\[\alpha\cdot T_1=\alpha T_1\quad , (T_1+T_2)()=T_1()+T_2()\]

Note that the addition on the LHS is an operator in \mathcal L and the addition on the RHS is an operator in W.

Proposition 1: Let T\in \mathcal L(V, W), i.e a linear map from a vector space V to another one W. If \mathcal B=\{e_1, \cdots, e_n\} is a basis for V, and T(e_i)=w_i for w_i\in W and i=1,\cdots , n, then T is uniquely defined over V.

This proposition says a linear map over a space is uniquely determined by its action on the basis vectors of that space. In other words, if T(e_i)=w_i and T^*(e_i)=w_i then \forall v\in V, \ T(v)=T^*(v). proof: let T(e_i)=w_i (given by the nature of T), then for v\in V such that v=v^ie_i, we can write v^iT(e_i)=v^iw_i, therefore, T(v^ie_i)=T(v)=v^iw_i. Because, v^i‘s are unique for (a particular) v then v^iw_i is unique for v and hence T(v) must be unique for any v\in V. In other word, there is only one unique T over V such that T(e_i)=w_i.

As a side remark, if \mathcal B=\{e_1, \cdots, e_n\} is a basis for V, hence spanning V, then \{T(e_i)| i=1,\cdots n\} spans the range of T; The range of T is a subset of W.

By this proposition, a matrix completely determining a linear can be obtained for the linear map. let V be n-dimensional with a basis \mathcal B=\{e_i\}_1^n, and W be m-dimensional with a basis \mathcal B'=\{e_i'\}_1^m. Then there are coefficients T_i^j such that,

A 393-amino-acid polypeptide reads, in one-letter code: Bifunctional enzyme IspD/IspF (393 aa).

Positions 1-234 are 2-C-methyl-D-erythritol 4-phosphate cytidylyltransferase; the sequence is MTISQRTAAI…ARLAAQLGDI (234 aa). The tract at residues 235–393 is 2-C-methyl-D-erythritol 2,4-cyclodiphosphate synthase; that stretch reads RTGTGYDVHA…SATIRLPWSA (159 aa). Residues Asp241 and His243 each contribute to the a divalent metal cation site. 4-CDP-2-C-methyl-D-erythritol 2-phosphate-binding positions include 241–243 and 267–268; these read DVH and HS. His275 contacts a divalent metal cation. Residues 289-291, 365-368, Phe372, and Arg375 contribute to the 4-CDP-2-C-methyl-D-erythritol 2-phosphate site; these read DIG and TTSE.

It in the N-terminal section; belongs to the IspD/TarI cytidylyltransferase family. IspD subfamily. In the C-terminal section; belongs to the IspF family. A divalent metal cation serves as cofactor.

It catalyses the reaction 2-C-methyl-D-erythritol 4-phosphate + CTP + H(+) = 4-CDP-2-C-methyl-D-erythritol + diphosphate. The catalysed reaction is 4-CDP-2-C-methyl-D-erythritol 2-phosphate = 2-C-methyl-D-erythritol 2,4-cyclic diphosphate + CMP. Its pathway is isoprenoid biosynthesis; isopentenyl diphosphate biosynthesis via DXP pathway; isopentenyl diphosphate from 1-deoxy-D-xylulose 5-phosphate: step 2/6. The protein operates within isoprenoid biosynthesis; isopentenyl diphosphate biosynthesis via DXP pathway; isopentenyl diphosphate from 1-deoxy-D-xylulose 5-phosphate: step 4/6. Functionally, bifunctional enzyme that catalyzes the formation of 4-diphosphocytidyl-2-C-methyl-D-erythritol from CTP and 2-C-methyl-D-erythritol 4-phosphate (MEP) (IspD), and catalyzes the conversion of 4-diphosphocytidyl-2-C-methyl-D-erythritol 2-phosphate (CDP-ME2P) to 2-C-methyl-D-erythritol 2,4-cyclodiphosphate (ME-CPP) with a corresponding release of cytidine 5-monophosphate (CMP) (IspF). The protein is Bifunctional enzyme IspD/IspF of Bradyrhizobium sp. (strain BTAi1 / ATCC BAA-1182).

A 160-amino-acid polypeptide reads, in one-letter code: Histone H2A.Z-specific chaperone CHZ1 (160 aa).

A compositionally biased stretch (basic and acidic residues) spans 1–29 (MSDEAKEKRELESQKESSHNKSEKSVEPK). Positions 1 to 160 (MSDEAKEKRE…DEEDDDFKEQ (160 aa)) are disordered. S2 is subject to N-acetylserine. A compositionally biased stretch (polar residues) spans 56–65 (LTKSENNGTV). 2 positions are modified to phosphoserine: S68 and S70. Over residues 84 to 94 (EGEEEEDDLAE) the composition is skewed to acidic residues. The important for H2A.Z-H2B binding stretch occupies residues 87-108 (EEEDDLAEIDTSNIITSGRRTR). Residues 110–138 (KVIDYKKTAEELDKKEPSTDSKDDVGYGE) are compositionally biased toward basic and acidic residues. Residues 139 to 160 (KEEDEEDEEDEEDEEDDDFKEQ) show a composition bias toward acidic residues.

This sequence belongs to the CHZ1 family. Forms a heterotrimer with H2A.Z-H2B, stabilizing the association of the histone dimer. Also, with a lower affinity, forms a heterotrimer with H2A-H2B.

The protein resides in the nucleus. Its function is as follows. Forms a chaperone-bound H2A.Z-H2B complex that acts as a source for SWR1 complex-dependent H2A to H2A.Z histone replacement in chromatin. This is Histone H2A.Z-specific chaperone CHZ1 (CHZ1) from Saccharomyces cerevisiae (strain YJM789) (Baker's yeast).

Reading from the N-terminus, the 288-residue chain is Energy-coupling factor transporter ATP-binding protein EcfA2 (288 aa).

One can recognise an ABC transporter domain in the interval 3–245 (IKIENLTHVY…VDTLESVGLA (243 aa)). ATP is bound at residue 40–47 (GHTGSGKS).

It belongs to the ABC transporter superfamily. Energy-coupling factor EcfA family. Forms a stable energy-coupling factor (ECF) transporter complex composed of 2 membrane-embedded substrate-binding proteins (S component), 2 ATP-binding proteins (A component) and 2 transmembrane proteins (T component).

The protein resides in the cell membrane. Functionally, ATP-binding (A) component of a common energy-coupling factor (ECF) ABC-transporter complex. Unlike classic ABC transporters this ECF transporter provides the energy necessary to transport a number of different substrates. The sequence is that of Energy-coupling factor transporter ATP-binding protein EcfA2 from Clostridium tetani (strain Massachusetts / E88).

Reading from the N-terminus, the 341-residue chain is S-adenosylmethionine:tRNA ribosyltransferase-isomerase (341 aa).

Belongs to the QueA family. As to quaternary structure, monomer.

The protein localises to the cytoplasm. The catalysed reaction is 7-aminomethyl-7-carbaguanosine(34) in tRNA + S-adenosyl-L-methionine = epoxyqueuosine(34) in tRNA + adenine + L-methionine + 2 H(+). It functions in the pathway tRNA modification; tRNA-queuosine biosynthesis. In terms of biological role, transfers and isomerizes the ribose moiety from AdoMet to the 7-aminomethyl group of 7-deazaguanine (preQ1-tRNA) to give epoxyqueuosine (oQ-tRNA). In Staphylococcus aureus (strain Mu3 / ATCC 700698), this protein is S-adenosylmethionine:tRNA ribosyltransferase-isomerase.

\[T(e_i)= T_i^j e_j'\]

In the notation T_i^j, the index j is superscript because for a fixed e_i and hence a fixed i, the term T_i^j is the coordinate of T(e_i)\in W and it is a contravariant (e.g T(e_3)=T_3^j e_j'\equiv v^je_j').

For v\in V, and w=T(v), with the coordinates [v]_{\mathcal B} and [w]_{\mathcal B'}, we write,

    \[\begin{split}w=T(v^ie_i)&=v^iT(e_i)=v^iT_i^je_j' \\&\implies w^j = v^iT_i^j \equiv  T_i^j v^i \end{split}\]

This expression can be written as a matrix multiplication of [w]_{\mathcal B'}=[M][v]_{\mathcal B}, where [T]:=\mathcal M(T)\in \mathbb M^{m\times n} presented by its elements as,